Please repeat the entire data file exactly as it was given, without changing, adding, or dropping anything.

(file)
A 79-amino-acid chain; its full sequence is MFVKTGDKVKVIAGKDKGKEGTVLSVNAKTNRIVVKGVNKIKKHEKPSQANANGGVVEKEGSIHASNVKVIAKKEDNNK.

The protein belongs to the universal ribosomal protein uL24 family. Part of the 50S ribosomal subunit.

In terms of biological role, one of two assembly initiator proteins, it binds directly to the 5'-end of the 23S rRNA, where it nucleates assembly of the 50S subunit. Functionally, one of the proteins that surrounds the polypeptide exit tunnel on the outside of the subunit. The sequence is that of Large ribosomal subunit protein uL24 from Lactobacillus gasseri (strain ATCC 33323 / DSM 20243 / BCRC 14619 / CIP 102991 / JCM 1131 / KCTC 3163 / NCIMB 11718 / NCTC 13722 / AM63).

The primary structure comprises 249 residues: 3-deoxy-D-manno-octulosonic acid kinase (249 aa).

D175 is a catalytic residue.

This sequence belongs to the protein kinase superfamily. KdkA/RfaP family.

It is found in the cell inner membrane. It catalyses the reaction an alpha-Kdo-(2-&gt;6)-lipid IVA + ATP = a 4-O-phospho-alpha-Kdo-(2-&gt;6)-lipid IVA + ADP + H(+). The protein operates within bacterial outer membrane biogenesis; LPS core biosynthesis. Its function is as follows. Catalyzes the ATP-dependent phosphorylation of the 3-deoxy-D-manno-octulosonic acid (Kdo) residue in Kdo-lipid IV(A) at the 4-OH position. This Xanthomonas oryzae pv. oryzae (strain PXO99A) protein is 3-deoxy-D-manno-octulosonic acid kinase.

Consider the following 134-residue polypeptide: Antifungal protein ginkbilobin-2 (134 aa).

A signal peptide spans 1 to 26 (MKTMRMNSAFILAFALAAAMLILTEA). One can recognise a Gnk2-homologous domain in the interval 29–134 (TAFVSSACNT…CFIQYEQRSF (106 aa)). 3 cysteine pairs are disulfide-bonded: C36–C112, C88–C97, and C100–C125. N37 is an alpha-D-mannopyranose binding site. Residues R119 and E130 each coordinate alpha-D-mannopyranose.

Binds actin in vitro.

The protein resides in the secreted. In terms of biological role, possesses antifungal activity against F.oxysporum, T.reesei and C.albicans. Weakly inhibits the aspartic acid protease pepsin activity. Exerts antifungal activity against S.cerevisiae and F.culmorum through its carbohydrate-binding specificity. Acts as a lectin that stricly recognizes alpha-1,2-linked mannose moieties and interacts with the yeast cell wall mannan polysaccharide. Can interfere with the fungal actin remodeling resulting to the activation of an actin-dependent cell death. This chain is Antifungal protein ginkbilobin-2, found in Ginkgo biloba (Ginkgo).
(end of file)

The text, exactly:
A 79-amino-acid chain; its full sequence is MFVKTGDKVKVIAGKDKGKEGTVLSVNAKTNRIVVKGVNKIKKHEKPSQANANGGVVEKEGSIHASNVKVIAKKEDNNK.

The protein belongs to the universal ribosomal protein uL24 family. Part of the 50S ribosomal subunit.

In terms of biological role, one of two assembly initiator proteins, it binds directly to the 5'-end of the 23S rRNA, where it nucleates assembly of the 50S subunit. Functionally, one of the proteins that surrounds the polypeptide exit tunnel on the outside of the subunit. The sequence is that of Large ribosomal subunit protein uL24 from Lactobacillus gasseri (strain ATCC 33323 / DSM 20243 / BCRC 14619 / CIP 102991 / JCM 1131 / KCTC 3163 / NCIMB 11718 / NCTC 13722 / AM63).

The primary structure comprises 249 residues: 3-deoxy-D-manno-octulosonic acid kinase (249 aa).

D175 is a catalytic residue.

This sequence belongs to the protein kinase superfamily. KdkA/RfaP family.

It is found in the cell inner membrane. It catalyses the reaction an alpha-Kdo-(2-&gt;6)-lipid IVA + ATP = a 4-O-phospho-alpha-Kdo-(2-&gt;6)-lipid IVA + ADP + H(+). The protein operates within bacterial outer membrane biogenesis; LPS core biosynthesis. Its function is as follows. Catalyzes the ATP-dependent phosphorylation of the 3-deoxy-D-manno-octulosonic acid (Kdo) residue in Kdo-lipid IV(A) at the 4-OH position. This Xanthomonas oryzae pv. oryzae (strain PXO99A) protein is 3-deoxy-D-manno-octulosonic acid kinase.

Consider the following 134-residue polypeptide: Antifungal protein ginkbilobin-2 (134 aa).

A signal peptide spans 1 to 26 (MKTMRMNSAFILAFALAAAMLILTEA). One can recognise a Gnk2-homologous domain in the interval 29–134 (TAFVSSACNT…CFIQYEQRSF (106 aa)). 3 cysteine pairs are disulfide-bonded: C36–C112, C88–C97, and C100–C125. N37 is an alpha-D-mannopyranose binding site. Residues R119 and E130 each coordinate alpha-D-mannopyranose.

Binds actin in vitro.

The protein resides in the secreted. In terms of biological role, possesses antifungal activity against F.oxysporum, T.reesei and C.albicans. Weakly inhibits the aspartic acid protease pepsin activity. Exerts antifungal activity against S.cerevisiae and F.culmorum through its carbohydrate-binding specificity. Acts as a lectin that stricly recognizes alpha-1,2-linked mannose moieties and interacts with the yeast cell wall mannan polysaccharide. Can interfere with the fungal actin remodeling resulting to the activation of an actin-dependent cell death. This chain is Antifungal protein ginkbilobin-2, found in Ginkgo biloba (Ginkgo).